HPV or Human Papillomavirus is a virus that infects the skin and the mucous membranes of the body. To date, more than 150 types of HPV have been isolated, some of which are responsible for skin papillomas, others for warts, while more than 40 types are implicated in the infection of the genital and perianal area.
Most HPV infections remain asymptomatic or are transient and self-limiting. HPV types, however, are recognized in both “low risk” and “high risk”. High risk HPV types (for example, types 6 and 11) are responsible for genital warts and recurrent respiratory papillomatosis. “High risk” types (for example, types 16 and 18) are responsible for the development of cervical cancer as well as cancer of the anus, penis, vulva, vagina and the oropharyngeal cavity.
Skin papillomas, are innocent, benign HPV lesions, which mainly occur in areas where our skin presents folds (e.g., neck, armpits, under the breasts in women, thigh-groin folds, etc.). These are small skin nodules, usually in the color of the skin or darker with thin stalk.
They often get injured and bleed, resulting in possible transmission of HPV particles in the surrounding areas. For this reason they exhibit a high proliferation rate. In general, papillomas do not cause any symptoms, when they inflame, however, they can become itchy and painful and require topical or systemic treatment with antibiotics.
Warts are also an HPV infection and usually occur in children and young adults, while the most frequent sites of occurrence are the fingers of the hands and the soles. They are benign HPV skin vegetations with characteristic “warty” (cauliflower) texture. They may occur up to 12 months following HPV infection. Warts can be quite troublesome and painful depending on the site of their occurrence (e.g., at the sole where they can cause walking difficulty for the patient) and their transmission to other sites is quite easy; this is the reason why their removal is imperative.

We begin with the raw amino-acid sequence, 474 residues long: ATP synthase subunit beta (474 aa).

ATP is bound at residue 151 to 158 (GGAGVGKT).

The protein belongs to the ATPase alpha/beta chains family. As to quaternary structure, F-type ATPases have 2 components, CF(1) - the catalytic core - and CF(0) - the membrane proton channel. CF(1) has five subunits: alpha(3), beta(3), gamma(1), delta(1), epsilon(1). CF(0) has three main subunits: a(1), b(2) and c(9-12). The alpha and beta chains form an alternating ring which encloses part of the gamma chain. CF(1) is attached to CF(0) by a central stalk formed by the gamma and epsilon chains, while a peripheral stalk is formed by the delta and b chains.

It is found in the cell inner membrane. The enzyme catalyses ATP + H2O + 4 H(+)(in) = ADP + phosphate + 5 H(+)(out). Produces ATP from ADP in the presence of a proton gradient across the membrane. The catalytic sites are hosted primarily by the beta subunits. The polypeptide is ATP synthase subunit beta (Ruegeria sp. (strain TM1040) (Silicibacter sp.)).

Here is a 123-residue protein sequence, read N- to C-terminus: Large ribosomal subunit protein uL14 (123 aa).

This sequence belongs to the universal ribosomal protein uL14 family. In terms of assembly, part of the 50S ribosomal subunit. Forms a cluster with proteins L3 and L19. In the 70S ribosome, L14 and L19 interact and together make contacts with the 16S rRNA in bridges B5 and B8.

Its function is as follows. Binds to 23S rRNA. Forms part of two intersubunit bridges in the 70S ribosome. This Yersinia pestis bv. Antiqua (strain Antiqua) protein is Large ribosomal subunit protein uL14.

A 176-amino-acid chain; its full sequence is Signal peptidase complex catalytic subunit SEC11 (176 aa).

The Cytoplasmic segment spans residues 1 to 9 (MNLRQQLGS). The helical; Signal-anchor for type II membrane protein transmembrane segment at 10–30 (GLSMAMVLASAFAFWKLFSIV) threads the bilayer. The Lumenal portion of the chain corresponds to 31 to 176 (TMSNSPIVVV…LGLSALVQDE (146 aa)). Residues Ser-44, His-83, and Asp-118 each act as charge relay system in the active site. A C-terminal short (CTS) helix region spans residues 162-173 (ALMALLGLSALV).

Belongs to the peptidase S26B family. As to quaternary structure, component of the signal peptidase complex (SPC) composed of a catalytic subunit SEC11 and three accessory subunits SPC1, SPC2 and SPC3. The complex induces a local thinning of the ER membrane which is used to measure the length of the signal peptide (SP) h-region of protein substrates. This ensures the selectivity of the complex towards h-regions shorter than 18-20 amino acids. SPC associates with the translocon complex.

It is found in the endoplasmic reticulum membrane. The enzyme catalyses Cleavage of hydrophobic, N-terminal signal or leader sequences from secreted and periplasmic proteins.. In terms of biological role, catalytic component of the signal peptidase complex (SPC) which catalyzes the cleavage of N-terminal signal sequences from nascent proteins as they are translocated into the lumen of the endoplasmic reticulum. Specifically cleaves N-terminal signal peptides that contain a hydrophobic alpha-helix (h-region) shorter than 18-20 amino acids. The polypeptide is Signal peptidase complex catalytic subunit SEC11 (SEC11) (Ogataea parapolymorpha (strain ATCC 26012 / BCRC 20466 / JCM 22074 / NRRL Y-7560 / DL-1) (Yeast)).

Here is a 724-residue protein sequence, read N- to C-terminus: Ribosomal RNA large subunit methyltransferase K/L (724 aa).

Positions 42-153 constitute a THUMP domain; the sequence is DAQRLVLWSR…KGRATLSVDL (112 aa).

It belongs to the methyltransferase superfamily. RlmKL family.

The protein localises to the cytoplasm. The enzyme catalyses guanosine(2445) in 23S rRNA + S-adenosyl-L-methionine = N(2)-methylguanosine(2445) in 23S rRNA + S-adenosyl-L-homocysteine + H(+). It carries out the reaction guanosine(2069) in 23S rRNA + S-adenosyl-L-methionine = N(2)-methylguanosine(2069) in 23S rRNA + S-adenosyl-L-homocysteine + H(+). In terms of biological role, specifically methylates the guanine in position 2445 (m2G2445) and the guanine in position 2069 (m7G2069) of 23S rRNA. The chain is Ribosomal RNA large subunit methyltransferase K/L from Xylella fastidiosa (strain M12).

Genital warts (condylomata acuminata) are the most common HPV lesions. Ninety percent (90%) of genital warts are caused by the HPV types 6 and 11. Many times an infection with other HPV types, such as 16, 18, 31, 33 and 35 coexists, and in these cases they are associated with lesions of high grade cervical intraepithelial neoplasia.
Genital warts are usually asymptomatic, but depending on their size and the anatomical region, in which they occur, they can be painful or itchy or they can even bleed or cause dyspareunia (pain during sexual intercourse). They can take the form of flat, papular lesions or cauliflower-like skin lesions (condylomata acuminata) found in the genital and perianal region.
These HPV lesions can be solitary or appear in clusters, forming larger “cauliflower” shaped lesions.
Their diagnosis is made on the basis of clinical examination by a specialist Dermatologist-Venereologist. In some cases, clinical diagnosis can also be confirmed by biopsy. Patients with chronic problems or with frequently recurrent lesions are commended to undergo HPV DNA test. This test provides identification of the HPV types and a more detailed diagnosis of the problem.